I am quietly panicking, but I trudge on. I gave myself 30 days, which meant I needed to raise an average of $142/day. So far, I have exactly $2,742 with 46 backers. I continually work to keep visitors excited and donating for the duration of the campaign.

To cut down on costs, I started with an e-book on Amazon, and was able to get a bit of press here and there. However, I was missing a significant portion of my potential market only going the Kindle route, and I wanted, for example, my grandparents to be able to read my novel. So, I put $250 into a book cover, and pre-ordered copies from

After all of my closest friends and family members bought their copies, I realized I needed marketing. Sales were declining…

Finally, I admit that working in social media, I tut-tutted email marketing as if it were so archaic. I was wrong. Most people are on Facebook, but pretty much EVERYONE has email.  Start building your list now!!! The day I emailed my contacts on my email list, I raised $350.”

My comment:  Have a marketing plan ready, BEFORE you publish your book. Shop around for cover design, layout, printing etc. early on, look at and, start your authors platform and contacts even BEFORE you are writing your book. Every business has to have a business plan, even the book publishing business – in which you are after all as a self-publisher.



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Posted by on December 27, 2011 in Marketing, Self-Publishing


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Free Residences for Writers in Colorado

Studios, living arrangements and financial aid are given to qualified emerging or midcareer artists.
The organization supports the work of both, national and international artists who specialize in the visual arts, writing or music composition.

ART342 is located alongside the foothills of the Rocky Mountains in Fort Collins, Colorado and approximately 60 miles north of Denver.  Deadline February 1, 2012 for six and fourteen-week residencies.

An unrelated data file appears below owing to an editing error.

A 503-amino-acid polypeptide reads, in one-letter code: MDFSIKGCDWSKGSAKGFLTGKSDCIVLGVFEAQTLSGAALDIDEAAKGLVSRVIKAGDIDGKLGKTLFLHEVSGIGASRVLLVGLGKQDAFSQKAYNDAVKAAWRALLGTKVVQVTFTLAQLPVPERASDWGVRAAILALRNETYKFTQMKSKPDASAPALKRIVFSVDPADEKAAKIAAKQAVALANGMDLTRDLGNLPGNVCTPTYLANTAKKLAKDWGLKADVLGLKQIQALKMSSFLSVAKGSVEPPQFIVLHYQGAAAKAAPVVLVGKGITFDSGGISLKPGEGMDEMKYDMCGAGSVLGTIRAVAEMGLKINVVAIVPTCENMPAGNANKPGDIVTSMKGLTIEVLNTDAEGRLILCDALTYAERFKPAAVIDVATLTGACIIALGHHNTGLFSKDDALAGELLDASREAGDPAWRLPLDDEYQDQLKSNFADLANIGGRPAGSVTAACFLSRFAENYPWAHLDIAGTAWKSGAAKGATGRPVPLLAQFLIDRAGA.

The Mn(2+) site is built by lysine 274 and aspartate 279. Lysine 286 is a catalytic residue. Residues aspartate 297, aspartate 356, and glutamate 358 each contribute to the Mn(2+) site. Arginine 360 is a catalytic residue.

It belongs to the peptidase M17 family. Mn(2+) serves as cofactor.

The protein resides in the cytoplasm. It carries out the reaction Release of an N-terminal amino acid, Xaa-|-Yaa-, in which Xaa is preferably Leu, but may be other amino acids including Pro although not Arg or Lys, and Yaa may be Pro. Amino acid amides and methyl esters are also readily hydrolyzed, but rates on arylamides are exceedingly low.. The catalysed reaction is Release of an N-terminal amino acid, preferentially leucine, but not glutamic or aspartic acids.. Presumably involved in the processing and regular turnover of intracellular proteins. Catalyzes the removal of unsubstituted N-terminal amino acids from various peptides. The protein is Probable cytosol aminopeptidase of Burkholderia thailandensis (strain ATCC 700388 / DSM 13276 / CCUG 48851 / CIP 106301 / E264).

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Posted by on December 26, 2011 in Writers Residency


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Working for Glory – or the Digital Feudalism

Do you remember a recent Google image?  Tom Sawyers friends painting the picket fence?  It reminded me to look for an article I read a while ago: “Facebook is now valued at $50 billion, Twitter at $10 billion and The Huffington Post has been sold for $315 million to AOL.

Most of the value was created by people working free for Facebook, Twitter and Huffington Post. We are being played to feed the beast, to create content that ends up creating value for others.

The Huffington Post, most social networks and traditional media have all one thing in common: low-cost and no-cost content is becoming the norm. But writing for an upstart blog is a little different from cranking copy for AOL, a large American media company with a market value  of $2.2 billion.

For anyone who is making a living by writing, it’s becoming somewhat scary. The growing perception is that content is a commodity, and the companies can have it for the price of zero. Content websites, such as Demand Media, paying up to $15 per article raised the price only slightly.

It reminds me a bit of Tom Sawyer: “Does a boy get a chance to whitewash a fence every day?” he asks his friends, and soon they are lined up for the privilege of doing his chores. That’s a bit like how social networks get built.